Walking With Reason

Standing in the kitchen during a potluck I asked the “standard” Quest question: “What blocks are you taking next term, Kyle?”. When “Walking” was part of his response I was instantly curious, confused and impressed! My big Q Question is “Why Travel?”- I had to take this course! I was unsure how one could study walking in a month, when there are so many different aspects connected to the act that many of us have been doing since the first 12-15 months of our lives.

Screen Shot 2016-02-25 at 12.02.41 PMSpending so much time in the classroom sitting, and time at desks staring at a computer screen I find it crucial to also study things by doing….study walking by actually getting outside and walking. We read, we write, we think, but we also walk! Learning by doing has changed my outlook on the theories we read about, and helped me to question other ideas. Every time I answer the “standard” Quest question: “What block are you in?”  I respond with a quick answer, “Walking with Reason”. A laugh followed by a confused look are the most common reactions I’ve been getting. People don’t understand what the class means. “Like the PE class?”, “So… you walk a lot?”, “So, you don’t have readings to do this month?” The questions go on. Many do not see the class as academic, and having to “prove” that it is academic is frustrating. The idea that walking is not seen as something worth or possible to study adds to the socialized stigmas I have been picking up on.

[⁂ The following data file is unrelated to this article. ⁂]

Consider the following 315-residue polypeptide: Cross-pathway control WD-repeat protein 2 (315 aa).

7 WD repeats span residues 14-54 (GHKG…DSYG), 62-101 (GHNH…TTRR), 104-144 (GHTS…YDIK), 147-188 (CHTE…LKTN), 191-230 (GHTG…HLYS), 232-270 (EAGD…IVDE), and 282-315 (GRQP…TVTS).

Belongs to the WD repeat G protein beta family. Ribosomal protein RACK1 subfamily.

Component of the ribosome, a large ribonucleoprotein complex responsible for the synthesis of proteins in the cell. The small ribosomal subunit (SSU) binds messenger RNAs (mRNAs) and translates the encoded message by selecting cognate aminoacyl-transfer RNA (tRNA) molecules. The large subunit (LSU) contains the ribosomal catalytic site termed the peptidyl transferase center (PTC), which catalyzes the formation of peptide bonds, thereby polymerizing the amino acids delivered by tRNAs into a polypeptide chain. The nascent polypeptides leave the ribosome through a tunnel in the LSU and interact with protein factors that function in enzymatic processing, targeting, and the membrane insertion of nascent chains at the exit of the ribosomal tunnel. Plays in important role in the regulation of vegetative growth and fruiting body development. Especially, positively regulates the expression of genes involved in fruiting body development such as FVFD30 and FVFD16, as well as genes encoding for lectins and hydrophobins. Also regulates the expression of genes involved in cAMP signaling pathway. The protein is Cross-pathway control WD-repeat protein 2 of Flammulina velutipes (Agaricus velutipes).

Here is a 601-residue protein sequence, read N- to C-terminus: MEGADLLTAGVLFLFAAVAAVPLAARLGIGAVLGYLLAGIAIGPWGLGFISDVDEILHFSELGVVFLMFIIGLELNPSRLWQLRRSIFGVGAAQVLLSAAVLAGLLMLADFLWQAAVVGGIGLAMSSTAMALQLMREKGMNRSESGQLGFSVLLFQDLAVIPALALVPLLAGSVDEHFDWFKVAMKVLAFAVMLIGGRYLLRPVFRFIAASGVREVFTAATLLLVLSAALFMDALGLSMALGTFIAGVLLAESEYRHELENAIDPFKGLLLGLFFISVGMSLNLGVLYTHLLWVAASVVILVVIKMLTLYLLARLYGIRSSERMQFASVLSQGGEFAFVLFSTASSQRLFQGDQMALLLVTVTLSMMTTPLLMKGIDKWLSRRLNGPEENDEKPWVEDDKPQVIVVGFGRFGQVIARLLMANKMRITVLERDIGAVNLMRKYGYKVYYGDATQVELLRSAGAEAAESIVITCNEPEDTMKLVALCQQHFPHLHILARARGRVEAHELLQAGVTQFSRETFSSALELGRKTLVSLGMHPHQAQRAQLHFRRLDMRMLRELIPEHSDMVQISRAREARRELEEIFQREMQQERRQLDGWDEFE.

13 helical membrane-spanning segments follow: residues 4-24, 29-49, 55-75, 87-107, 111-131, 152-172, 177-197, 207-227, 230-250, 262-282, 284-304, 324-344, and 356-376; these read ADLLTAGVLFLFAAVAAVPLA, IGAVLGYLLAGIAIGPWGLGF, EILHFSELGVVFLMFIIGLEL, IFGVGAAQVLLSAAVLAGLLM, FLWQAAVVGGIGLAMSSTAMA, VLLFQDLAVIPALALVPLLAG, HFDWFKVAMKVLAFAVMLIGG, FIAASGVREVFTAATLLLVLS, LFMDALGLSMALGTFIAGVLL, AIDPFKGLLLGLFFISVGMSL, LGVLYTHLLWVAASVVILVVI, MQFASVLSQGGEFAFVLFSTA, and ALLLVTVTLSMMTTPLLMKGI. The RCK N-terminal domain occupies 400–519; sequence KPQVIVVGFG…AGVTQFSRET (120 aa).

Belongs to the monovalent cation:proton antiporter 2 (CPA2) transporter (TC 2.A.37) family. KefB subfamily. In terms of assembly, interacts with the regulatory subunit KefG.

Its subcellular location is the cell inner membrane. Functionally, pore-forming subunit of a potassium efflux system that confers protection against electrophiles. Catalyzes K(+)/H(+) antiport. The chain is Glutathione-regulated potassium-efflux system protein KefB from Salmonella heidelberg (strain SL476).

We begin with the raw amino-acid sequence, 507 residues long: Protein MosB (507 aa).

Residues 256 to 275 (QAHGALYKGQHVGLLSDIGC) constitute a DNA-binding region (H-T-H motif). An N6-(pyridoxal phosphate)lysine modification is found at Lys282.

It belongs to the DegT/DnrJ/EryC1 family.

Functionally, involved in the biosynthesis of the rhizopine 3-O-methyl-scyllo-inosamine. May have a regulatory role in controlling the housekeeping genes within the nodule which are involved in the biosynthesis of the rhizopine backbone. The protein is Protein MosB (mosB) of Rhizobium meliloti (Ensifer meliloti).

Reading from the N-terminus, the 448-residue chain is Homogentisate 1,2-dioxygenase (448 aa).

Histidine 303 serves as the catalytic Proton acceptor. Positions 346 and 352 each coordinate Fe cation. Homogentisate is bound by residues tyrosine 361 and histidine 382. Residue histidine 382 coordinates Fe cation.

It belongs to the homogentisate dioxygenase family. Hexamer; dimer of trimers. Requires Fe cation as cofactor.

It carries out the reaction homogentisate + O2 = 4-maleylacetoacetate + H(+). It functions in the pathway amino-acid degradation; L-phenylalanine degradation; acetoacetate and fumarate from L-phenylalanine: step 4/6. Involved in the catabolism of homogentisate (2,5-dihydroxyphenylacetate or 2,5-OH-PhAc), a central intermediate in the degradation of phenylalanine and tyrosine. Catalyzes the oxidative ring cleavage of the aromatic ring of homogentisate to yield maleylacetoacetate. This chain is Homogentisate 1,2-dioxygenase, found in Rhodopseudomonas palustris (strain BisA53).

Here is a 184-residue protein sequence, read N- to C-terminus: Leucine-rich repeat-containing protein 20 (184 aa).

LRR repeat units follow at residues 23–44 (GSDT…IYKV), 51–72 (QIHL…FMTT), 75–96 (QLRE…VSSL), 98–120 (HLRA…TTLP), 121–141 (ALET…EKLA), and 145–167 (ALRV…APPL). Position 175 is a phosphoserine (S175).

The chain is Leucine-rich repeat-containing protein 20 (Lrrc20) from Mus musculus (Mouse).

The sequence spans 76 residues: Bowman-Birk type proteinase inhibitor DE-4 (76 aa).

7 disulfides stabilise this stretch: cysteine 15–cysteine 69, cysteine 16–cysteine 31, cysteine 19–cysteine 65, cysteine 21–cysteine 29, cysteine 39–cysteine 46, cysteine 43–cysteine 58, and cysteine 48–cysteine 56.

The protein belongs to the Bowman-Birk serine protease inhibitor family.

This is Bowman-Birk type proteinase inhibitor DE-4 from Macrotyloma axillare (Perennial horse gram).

Walking is one of the first milestones in life, a primary mode of transportation and a form of recreation. In this class we have experienced walking first hand and discovered the challenges and benefits of walking as it pertains to our questions.

We relate the act of walking to transportation, recreation and health through a variety of different lenses (anthropology/ethnology/demographics, psychology, philosophy and spirituality). Linking a variety of readings to experiences gained from our walking, we try to understand why we walk, don’t walk, and costs and benefits to walking.

Walking is a tool. A tool not used enough today!


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